Tuesday, December 15, 2009

Spending for Vast Returns: Colleen Coyne Reviews Jess Walter's Novel "The Financial Lives of the Poets"

Poetry & Popular Culture Correspondent Colleen Coyne writes in from Minneapolis where she is completing an M.F.A. in creative writing at the University of Minnesota. Self-identifying on Facebook as "Optimistically Agnostic," she ultimately finds something in The Financial Lives of the Poets that readers can believe in. That and an investment tip or two.

Earlier this winter, Chicagoland publisher Sourcebooks, Inc. launched PoetrySpeaks, a website selling text, audio, and video of individual poems for $0.99-$1.99 a pop. (Think iTunes for poetry.) Call me cynical, but as much as I want it to be, poetry is rarely profitable. Despite conventional wisdom, PoetrySpeaks is betting on a huge audience of willing and eager, iPod-toting poetry-purchasers to pony up the big bucks—or at least enough dough to keep 'em afloat.

Only a fool would take that wager. But in Jess Walter’s latest novel, The Financial Lives of the Poets, former business journalist Matt Prior has done just that, literally betting the whole house on his pipe-dream Poetfolio.com, a website that delivers financial news via poetry—with disastrous and hilarious consequences.

We first meet 46-year-old Matt, slipper-clad and sleep-deprived, on a midnight 7-11 milk run. He’s out of a job; he’s pretty sure his wife is cheating on him; he’s a caretaker to his two little boys and dementia-ridden father; and he’s a week away from losing his house because of the categorical failure of his “money lit” website. With little time to make everything right, what’s a guy to do? Hook up with some local stoners and become a drug dealer, of course—all in the name of salvaging his marriage, saving his house, and bringing his life back from the brink of ruin.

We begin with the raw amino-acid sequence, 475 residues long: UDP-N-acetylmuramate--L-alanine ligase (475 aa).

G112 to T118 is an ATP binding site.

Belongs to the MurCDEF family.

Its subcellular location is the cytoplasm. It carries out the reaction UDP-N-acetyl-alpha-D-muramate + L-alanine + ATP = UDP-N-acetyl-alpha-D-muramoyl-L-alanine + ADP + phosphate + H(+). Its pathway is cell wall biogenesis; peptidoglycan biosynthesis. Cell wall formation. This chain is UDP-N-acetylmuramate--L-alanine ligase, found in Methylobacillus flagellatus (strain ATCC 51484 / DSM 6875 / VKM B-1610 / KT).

Matt is responsibility gone rogue, a “creepy old guy” trying to grapple with the lingo and social cues of a totally alien drug subculture. In his most insightful moments, he takes on American entitlement and gluttony, suggests his own complicity in the current sado-masochistic financial kink-fest, and questions our Web-centric need for instant gratification. During a brief hopeful moment, he wonders: “is it possible to fall in love with your own life?” We readers are inclined to say no, having watched so many people over the past year lose jobs and homes. But flawed as our lives can be, we fight for what we want and will do anything—anything—to save ourselves and the people we love. That’s one reason we like our anti-hero—he’s flawed, but he’s a fighter.

And because we like him, we watch Matt’s many dubious decisions with hands half over our eyes, as if we’re watching a slasher flick. (Don’t go through that drug-dealing door, Matt!) He’s surrounded by other characters spanning the hapless spectrum: Chuck, the balding lumber salesman who’s putting the moves on Matt’s wife; Monte, ruler of the local pot plantation (a.k.a. “Piggy, Drug Lord of the Flies”); Dave, futilely cautious lawyer for all major drug transactions; Richard, his financial planner who’s “predictable as coffin shopping”; and a host of others who, like Matt, are desperately trying to make the best of their broken worlds. We can’t bear and yet can’t wait to watch the disaster unfold. Although the story is somewhat predictable—like that slasher flick—it’s told with such wit and insight that we don’t want to put it down.